July 17, 2013
Before we forget: Today, the pen, the brush and the needle celebrates its third blogiversary!
Ok, ‘celebrate’ might be too strong a word, there won’t be champagne nor fireworks displays, but as every year we’d like to take this as an opportunity to thank our readers for dropping by and sticking around with us…
So: Our most heartfelt thanks to all of you, help yourself to some (alas virtual) candy!
July 14, 2013
So, yesterday I went to the mountains… Rather than enjoying the lovely summer weather by engaging in some outdoor activity, though, I spent most of my time there in dusky old churches, taking photos of medieval wall-paintings. The bulk of my trip was spent in the small village of Pürgg in Styria:
With its old houses and its blossoming front gardens, Pürgg really is the epitome of a picture-postcard village. And the landscape around it isn’t bad either – especially the Grimming, an isolated peak rising to the height of 2351 metres (about 7711 feet):
Indeed, the entire region is well worth seeing – the region, by the way, being the Enns Valley which the knitters among you may have heard about. The Enns Valley has its own tradition of twisted-stitch knitting, and in 1982-1985 a local school-teacher, Maria Erlbacher, published three volumes of traditional knitting patterns from that region.* Erlbacher’s books have been reprinted several times, the latest edition dating from 2004/5, and since 2009 a one-volume English-language edition is available from Schoolhouse Press**, the specialised publisher on knitting founded by Elizabeth Zimmermann.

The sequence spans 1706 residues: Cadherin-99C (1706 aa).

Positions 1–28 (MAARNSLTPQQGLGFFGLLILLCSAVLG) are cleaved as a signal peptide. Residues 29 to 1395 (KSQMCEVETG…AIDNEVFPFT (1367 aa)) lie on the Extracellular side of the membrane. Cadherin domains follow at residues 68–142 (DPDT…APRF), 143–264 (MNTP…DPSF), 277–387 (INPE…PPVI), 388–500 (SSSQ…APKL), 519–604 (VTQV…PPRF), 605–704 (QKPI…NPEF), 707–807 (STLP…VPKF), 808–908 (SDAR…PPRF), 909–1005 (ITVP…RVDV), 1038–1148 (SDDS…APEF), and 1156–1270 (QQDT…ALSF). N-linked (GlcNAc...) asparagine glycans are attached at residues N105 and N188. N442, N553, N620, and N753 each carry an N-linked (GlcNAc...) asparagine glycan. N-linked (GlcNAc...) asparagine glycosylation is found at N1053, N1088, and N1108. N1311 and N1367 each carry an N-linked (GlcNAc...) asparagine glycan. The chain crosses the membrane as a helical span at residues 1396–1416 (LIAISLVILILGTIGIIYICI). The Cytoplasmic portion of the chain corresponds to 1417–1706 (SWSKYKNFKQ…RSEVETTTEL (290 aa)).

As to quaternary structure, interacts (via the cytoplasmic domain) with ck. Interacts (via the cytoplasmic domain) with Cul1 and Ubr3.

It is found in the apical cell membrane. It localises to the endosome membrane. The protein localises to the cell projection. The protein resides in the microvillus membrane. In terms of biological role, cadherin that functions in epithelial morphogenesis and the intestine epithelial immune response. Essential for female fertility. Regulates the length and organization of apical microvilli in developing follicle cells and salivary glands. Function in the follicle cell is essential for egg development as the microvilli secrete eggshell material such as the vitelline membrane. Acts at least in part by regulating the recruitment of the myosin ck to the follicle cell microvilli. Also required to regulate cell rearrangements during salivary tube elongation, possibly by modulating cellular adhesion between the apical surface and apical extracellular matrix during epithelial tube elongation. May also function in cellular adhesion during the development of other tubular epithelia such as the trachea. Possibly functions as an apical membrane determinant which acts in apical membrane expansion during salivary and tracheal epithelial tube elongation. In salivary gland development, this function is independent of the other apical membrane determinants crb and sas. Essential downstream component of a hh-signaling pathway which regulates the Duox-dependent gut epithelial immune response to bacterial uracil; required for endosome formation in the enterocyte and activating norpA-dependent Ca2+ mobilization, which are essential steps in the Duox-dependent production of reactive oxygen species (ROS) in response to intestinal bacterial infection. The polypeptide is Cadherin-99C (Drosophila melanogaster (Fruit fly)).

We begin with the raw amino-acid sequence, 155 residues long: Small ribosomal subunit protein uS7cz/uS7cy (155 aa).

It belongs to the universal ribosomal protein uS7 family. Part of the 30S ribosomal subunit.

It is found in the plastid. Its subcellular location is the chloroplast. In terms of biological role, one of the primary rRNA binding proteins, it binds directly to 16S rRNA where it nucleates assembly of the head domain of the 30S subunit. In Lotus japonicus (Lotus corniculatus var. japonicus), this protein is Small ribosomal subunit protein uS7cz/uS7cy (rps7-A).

Some samples of Enns Valley knitting are on display in the local museum at Trautenfels Castle which is only a few kilometres from Pürgg. Unfortunately, though, I was too busy with my wall paintings to find time for a visit to the museum. The closest I came to anything knitting-related on my Saturday trip was therefore this 12th century wall painting…
…in St. John’s Chapel in Pürgg. This chapel houses one of the most important sets of Romanesque murals in Austria and here, as you can see, in the Annunciation the Virgin Mary is shown spinning, a detail which one finds quite frequently in medieval depictions of the scene.
And while I’m tempted to show you some more of the hundreds of photos I took of medieval wall paintings, I believe it’s perhaps better to conclude this with another view of the stunning Enns Valley landscape:
** Maria Erlbacher, Twisted-Stitch Knitting: Traditional Patterns & Garments from the Styrian Enns Valley, Cary Bluff – Pittsville: Schoolhouse Press, 2009. More details on Ravelry (link) and on the Schoolhouse Press website.